Now that your chicks have grown, you must decide what you'll do with them! Will you keep them as pets? Will you breed them? Will you sell them? Read below to find some ideas about keeping and/or selling your new flock.
You have a couple of options regarding what to do with the chicks now that they've grown. You can keep them as pets, you can sell them, or you can breed them. Whatever you decide, you must remember the basic rules:
Once They've Completed Their Molt
If you have a good relationship with your local bird store, you can ask if they'd like to purchase your birds from you. Many stores will only give you a store credit, and some will give you nothing in return. If this is the case, go elsewhere! There are many "Mom & Pop" stores out there who'd love to purchase your birds from you. Keep in mind that many stores sell their Gouldian pairs for $200 or more per pair. This means they will want to buy the bird for a price on which they can make a profit. You'll want to keep this in mind when negotiating a purchase price with the store owners. And don't sell yourself short! If you've followed my advice all along here, you'll have spent many hours caring for your birds. You'll have spent much money properly feeding and caging them. You may have even spent time hand feeding! YOUR TIME IS VALUABLE! Remember to take all of your costs into consideration, then negotiate!
These stores are also a good place to barter for "fresh blood". Many stores will trade - bird for bird - if they have them, so that you can add new blood to your breeding stock. Just make sure you get a good trade. The birds should be healthy and alert. You'll want to follow the Purchase Tips, and New Bird Quarantine Procedures, even if you totally trust the store!
Big chain stores probably won't purchase your birds. They claim they have breeder requirements and have a tall pile of paperwork to be filled out to even apply. You'll have to have semi-annual inspections of your aviary or bird room, and they will give you a pittance for your birds if they even accept you as a breeder. Beware! It's difficult to compete with bird mills!
Join A Bird Club
Another way to sell your birds is to join a bird club. Bird club members will often swap or purchase birds from one another. Experienced breeders often like to help novice breeders by "giving" them good stock to work with. Of course this isn't always the case, so you cannot expect and certainly never demand someone give you birds, but in a good club, the members help one another - and often purchase each others' birds.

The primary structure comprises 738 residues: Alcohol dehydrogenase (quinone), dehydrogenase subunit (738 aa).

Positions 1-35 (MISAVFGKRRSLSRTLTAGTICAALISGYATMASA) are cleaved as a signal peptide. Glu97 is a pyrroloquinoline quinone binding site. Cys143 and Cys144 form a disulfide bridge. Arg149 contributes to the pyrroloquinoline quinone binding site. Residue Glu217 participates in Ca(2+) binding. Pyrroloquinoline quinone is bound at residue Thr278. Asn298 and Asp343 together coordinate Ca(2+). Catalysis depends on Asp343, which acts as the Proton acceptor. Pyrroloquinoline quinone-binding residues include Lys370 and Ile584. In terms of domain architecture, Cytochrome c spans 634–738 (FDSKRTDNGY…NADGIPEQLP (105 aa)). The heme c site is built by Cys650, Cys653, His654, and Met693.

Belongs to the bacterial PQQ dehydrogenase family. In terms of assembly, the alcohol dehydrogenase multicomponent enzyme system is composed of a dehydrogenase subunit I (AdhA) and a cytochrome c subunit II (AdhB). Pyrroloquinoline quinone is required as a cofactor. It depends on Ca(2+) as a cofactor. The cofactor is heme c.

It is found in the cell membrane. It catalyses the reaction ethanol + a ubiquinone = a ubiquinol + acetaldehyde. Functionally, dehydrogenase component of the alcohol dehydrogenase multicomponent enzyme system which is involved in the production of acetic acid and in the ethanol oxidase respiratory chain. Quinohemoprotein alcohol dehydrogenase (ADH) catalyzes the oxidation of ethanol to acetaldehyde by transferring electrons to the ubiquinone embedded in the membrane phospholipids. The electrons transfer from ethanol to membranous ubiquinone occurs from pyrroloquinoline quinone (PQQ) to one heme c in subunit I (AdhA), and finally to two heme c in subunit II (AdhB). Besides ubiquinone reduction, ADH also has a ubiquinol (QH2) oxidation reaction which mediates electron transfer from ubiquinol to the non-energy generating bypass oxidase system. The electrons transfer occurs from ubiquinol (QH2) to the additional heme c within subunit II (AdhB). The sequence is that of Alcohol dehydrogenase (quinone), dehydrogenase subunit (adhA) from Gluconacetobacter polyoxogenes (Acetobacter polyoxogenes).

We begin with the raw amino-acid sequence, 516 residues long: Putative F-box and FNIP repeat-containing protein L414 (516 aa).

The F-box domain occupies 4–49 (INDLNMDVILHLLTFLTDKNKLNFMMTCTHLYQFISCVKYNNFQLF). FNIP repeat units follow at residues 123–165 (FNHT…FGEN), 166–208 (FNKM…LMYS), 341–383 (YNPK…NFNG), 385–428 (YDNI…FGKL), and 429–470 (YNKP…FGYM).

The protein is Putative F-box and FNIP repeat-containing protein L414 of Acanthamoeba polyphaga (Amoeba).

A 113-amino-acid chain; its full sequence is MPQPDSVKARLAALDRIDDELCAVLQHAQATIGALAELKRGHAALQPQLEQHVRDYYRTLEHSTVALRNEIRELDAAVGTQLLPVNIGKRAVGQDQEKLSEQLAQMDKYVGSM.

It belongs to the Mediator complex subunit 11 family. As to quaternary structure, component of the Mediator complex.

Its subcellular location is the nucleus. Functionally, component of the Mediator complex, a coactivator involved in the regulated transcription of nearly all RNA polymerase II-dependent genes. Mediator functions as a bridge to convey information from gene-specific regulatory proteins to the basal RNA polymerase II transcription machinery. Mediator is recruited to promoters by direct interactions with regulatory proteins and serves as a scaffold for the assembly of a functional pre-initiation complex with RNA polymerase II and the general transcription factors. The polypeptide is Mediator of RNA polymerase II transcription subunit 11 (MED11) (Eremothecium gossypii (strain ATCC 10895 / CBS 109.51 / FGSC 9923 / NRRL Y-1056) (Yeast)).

Sell Them At A Fair or Show
Many clubs hold fairs and shows, several times per year. They will usually have vendor tables, purchased for a nominal fee, at which you can sell your birds. My local bird club charges $40 per 8' table. A normal Gouldian sells at these shows for anywhere from $60 to $150, depending on quality, mutation and conformation. You could easily make your money back simply by selling one bird! Most Goulds sell very quickly, especially if they are really good looking! If I'm looking for a specific mutation from one of my breeder friends, I always call them ahead of time to reserve a bird, otherwise, I might not come home with what I am looking for! If you're really good, you can join several clubs and hit all of the shows and fairs! Remember to make as many connections with reputable breeders as you can while you are at the fairs & shows!
OR, you can keep them. If you've been lucky enough to obtain more than one unrelated pair, you can breed their offspring to each other. You will then build your stock. Just remember to keep adding unrelated birds to increase the bloodline!
Special Note...one many of you won't like.
If you choose to keep them all, know your limits. If you have too many to care for properly, it is time to use one of the methods above to relieve yourself of some or even all of them! Remember, when you chose to keep captive birds, you also chose stewardship over them. They cannot care for themselves. There's no excuse for improper care. Sure, we've all been through hard times, but if you can't afford Veterinary care, proper nutrition, proper cages, etc., you'll get no sympathy here. You should seriously reconsider keeping them at all! It is selfish and cruel to keep them if you can't give them what they need. Been there, done that - I've had to sell them ALL at some points because I couldn't care for them properly. A fact is a fact and I won't mince words to save someone's feelings. Sorry kids. Sometimes the truth hurts. Do what's right and don't make excuses. If you can't care for them properly, don't keep them at all.
THE CHICKS HAVE GROWN - NOW WHAT?
KRISTEN REEVES, MEADOWLARK FARMS AVIAN SUPPLY, INC.